- There is an article online where a motorist got caught on Christmas Day in a bus lane in London. He appealed to the Traffic Penalty Tribunal but lost his appeal. When it got in the papers, the Council backed down. https://www.standard.co.uk/news/transport/driver-fined-for-using-bus-lane-on-christmas-day-when-there-are-no-buses-a3155566.html

 

Not all contraventions of bus lanes are picked up by enforcement cameras.

 

Automatic cameras have a tightly defined detection area and anything which goes into the lane in that area is recorded. Anything outside the detection area is not recorded.

 

With manually operated cameras, the operator has to zoom in and track the vehicle while recording. The operator can only observe one camera at a time and record one contravention at a time. Therefore not all contraventions are detected and recorded.

 

- I am aware of this and some cameras are operated via ANPR and manually viewed later ie Queens Road and others.

 

 

 

I have responded within your 'Quote'.

 

All I wish to achieve with my efforts is to help motorists in the city to become more aware of when bus lanes are in operation, to raise awareness ie many motorists possibly don't realise that you can be penalised for partially entering a bus lane even at the end.

 

The Council should wish that nobody ever gets caught and bus lanes etc were there whether or not they generated any money.

 

That would be the ideal scenario.

 

I have mentioned the Matrix system maybe being utilised more to advise motorists when bus lanes are in force, especially during public and bank holiday periods.

 

If there are areas where drivers are unwittingly making errors, not deliberately, the Council should show willingness to investigate and make motorists more aware rather than sitting back and allowing penalties to continue.

 

After all, bus lanes are not there to make money, but to "keep the city moving, allowing buses and trams to move more freely."

Edited by diezeltruck

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I think it's affair assumption that if taxis no longer existed, the taxi users would transfer to a variety of transport modes, including use of a car, so there would overall be more vehicles on the road and there would be higher demand for parking.

Parking yes. But number of vehicle miles driven, no. Even if they ALL replaced taxi journeys with car journeys, the taxi actually has to drive further than the private car.

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I have responded within your 'Quote'.

 

All I wish to achieve with my efforts is to help motorists in the city to become more aware of when bus lanes are in operation, to raise awareness ie many motorists possibly don't realise that you can be penalised for partially entering a bus lane even at the end.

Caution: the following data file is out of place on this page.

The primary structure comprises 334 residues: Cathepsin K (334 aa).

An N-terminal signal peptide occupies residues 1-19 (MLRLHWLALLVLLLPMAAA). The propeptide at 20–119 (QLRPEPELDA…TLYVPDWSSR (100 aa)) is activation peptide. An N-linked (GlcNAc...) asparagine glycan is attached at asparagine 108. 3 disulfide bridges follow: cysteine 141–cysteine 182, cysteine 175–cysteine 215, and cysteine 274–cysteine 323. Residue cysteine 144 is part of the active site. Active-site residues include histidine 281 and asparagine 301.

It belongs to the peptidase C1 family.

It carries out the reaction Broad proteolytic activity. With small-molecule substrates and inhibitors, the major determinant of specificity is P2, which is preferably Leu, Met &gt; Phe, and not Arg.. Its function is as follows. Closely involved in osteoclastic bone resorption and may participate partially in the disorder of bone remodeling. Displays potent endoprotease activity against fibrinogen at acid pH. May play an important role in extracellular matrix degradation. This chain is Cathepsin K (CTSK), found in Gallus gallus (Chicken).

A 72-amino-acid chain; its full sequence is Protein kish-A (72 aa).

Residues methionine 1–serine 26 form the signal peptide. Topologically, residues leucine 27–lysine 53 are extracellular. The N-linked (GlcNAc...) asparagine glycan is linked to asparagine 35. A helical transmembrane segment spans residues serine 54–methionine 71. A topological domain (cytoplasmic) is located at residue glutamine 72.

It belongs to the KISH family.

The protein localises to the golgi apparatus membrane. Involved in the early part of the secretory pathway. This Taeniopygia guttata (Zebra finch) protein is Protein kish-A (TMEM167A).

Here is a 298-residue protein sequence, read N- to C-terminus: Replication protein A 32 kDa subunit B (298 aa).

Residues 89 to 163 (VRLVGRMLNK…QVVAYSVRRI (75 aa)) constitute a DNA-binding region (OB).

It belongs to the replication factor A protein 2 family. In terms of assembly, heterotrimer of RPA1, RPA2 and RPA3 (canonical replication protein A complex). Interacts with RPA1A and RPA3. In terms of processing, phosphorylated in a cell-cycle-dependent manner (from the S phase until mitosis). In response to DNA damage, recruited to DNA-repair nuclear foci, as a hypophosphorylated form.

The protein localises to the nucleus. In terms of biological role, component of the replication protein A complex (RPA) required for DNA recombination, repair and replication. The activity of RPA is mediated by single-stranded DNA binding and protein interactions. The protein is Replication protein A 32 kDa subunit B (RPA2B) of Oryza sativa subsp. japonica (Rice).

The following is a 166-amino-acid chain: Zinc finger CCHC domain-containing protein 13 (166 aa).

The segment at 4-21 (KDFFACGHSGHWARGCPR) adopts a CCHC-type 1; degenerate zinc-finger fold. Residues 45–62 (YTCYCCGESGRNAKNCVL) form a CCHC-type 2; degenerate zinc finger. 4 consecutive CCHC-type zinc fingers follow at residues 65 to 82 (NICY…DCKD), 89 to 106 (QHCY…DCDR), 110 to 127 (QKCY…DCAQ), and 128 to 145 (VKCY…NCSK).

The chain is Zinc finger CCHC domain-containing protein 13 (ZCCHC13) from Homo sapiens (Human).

The Council should wish that nobody ever gets caught and bus lanes etc were there whether or not they generated any money.

 

That would be the ideal scenario.

 

I have mentioned the Matrix system maybe being utilised more to advise motorists when bus lanes are in force, especially during public and bank holiday periods.

 

If there are areas where drivers are unwittingly making errors, not deliberately, the Council should show willingness to investigate and make motorists more aware rather than sitting back and allowing penalties to continue.

 

After all, bus lanes are not there to make money, but to "keep the city moving, allowing buses and trams to move more freely."

 

The Council's position is that they would prefer drivers to just comply with the restrictions. However, experience has shown that the threat of enforcement is often needed to ensure drivers do comply with these restrictions. An example of this is the bus gate on Glossop Rd, which was roundly abused by drivers, causing delays to public transport, until it was camera enforced.

 

There are restrictions on the type of messages that can be used on matrix signs, so I'm not sure whether it's possible for them to be used to advise motorists about bus lane / gate restrictions. I'll ask the team that operate them. It might be worth a try if they can. It has to be said though that the signing of bus lanes and gates is clear an unambiguous. They operate by time of day, day of week or 24/7. There is no suggestion anywhere that thy would not apply on a public holiday, so I'm not sure why any driver would even think that they might not apply.

 

The Council's problem is that people like yourself are asking for more information for drivers, but others complain about signing overload and too much street clutter.

 

The signing the Council uses is compliant with all government regulations and the traffic penalty tribunal will certainly tell the Council if they don't think signing is clear enough at any site when they adjudicate on appeals. The Council then normally revises the signing accordingly.

 

It's the drivers duty to ensure they are familiar with signs which are commonly in use and to comply with the restrictions they convey. If drivers make a "mistake", the purpose of the financial penalty is to remind them not to do so again.

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Nobody is concerned about the signs being unclear or illegal, it's common sense that bus lanes shouldn't operate on days with reduced public transport service and traffic generally though.

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Nobody is concerned about the signs being unclear or illegal, it's common sense that bus lanes shouldn't operate on days with reduced public transport service and traffic generally though.

 

why is it common sense?

 

if traffic generally is lighter on these days then why should anyone want or have a need to use bus lanes?

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Nobody is concerned about the signs being unclear or illegal, it's common sense that bus lanes shouldn't operate on days with reduced public transport service and traffic generally though.

 

It might be common sense to you, but the government, who set the signing regulations, don't agree.

 

They have set it up that they can operate either 24/7 or by time of day and day of week. There is no facility to lawfully sign that bus lanes would not operate on public holidays.

 

Also, as others have said, in lighter traffic conditions, drivers gain no advantage by using a bus lane so why do they feel the need to do so?